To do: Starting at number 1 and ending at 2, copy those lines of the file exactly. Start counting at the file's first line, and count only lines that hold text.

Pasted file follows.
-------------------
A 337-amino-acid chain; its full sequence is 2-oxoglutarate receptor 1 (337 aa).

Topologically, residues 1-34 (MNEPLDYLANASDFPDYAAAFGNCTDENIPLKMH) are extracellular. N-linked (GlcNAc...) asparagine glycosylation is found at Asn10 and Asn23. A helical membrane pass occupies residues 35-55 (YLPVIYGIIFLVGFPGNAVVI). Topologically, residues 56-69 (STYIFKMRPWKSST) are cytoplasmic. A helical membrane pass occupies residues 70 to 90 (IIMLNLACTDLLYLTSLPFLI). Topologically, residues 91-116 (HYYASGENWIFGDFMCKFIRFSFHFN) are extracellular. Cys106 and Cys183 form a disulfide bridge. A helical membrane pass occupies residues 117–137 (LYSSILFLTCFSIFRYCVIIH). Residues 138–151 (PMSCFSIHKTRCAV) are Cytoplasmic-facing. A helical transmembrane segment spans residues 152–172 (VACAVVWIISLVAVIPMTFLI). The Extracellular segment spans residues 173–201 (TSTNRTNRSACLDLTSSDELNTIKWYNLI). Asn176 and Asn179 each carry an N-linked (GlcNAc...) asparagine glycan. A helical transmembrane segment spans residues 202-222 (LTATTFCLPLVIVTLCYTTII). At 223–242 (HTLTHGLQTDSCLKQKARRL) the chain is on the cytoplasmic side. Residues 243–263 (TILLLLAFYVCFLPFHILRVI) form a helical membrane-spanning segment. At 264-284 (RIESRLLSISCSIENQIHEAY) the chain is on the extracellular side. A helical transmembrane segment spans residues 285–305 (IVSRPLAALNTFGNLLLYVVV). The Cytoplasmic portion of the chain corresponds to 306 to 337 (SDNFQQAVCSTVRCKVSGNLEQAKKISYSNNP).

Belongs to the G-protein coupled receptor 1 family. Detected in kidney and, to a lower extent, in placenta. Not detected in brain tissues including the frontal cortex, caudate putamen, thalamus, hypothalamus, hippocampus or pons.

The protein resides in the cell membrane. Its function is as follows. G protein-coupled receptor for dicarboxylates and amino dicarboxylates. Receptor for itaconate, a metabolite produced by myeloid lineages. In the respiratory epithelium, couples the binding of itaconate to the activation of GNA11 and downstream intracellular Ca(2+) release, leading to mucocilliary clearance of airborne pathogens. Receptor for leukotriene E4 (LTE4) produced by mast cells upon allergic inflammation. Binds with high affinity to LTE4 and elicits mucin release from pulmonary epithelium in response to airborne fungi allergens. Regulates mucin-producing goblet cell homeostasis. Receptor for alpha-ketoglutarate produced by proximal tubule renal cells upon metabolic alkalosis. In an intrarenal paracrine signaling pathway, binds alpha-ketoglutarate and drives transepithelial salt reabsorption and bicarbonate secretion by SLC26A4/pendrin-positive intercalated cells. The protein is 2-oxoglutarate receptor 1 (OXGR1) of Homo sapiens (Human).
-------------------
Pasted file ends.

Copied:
A 337-amino-acid chain; its full sequence is 2-oxoglutarate receptor 1 (337 aa).

Topologically, residues 1-34 (MNEPLDYLANASDFPDYAAAFGNCTDENIPLKMH) are extracellular. N-linked (GlcNAc...) asparagine glycosylation is found at Asn10 and Asn23. A helical membrane pass occupies residues 35-55 (YLPVIYGIIFLVGFPGNAVVI). Topologically, residues 56-69 (STYIFKMRPWKSST) are cytoplasmic. A helical membrane pass occupies residues 70 to 90 (IIMLNLACTDLLYLTSLPFLI). Topologically, residues 91-116 (HYYASGENWIFGDFMCKFIRFSFHFN) are extracellular. Cys106 and Cys183 form a disulfide bridge. A helical membrane pass occupies residues 117–137 (LYSSILFLTCFSIFRYCVIIH). Residues 138–151 (PMSCFSIHKTRCAV) are Cytoplasmic-facing. A helical transmembrane segment spans residues 152–172 (VACAVVWIISLVAVIPMTFLI). The Extracellular segment spans residues 173–201 (TSTNRTNRSACLDLTSSDELNTIKWYNLI). Asn176 and Asn179 each carry an N-linked (GlcNAc...) asparagine glycan. A helical transmembrane segment spans residues 202-222 (LTATTFCLPLVIVTLCYTTII). At 223–242 (HTLTHGLQTDSCLKQKARRL) the chain is on the cytoplasmic side. Residues 243–263 (TILLLLAFYVCFLPFHILRVI) form a helical membrane-spanning segment. At 264-284 (RIESRLLSISCSIENQIHEAY) the chain is on the extracellular side. A helical transmembrane segment spans residues 285–305 (IVSRPLAALNTFGNLLLYVVV). The Cytoplasmic portion of the chain corresponds to 306 to 337 (SDNFQQAVCSTVRCKVSGNLEQAKKISYSNNP).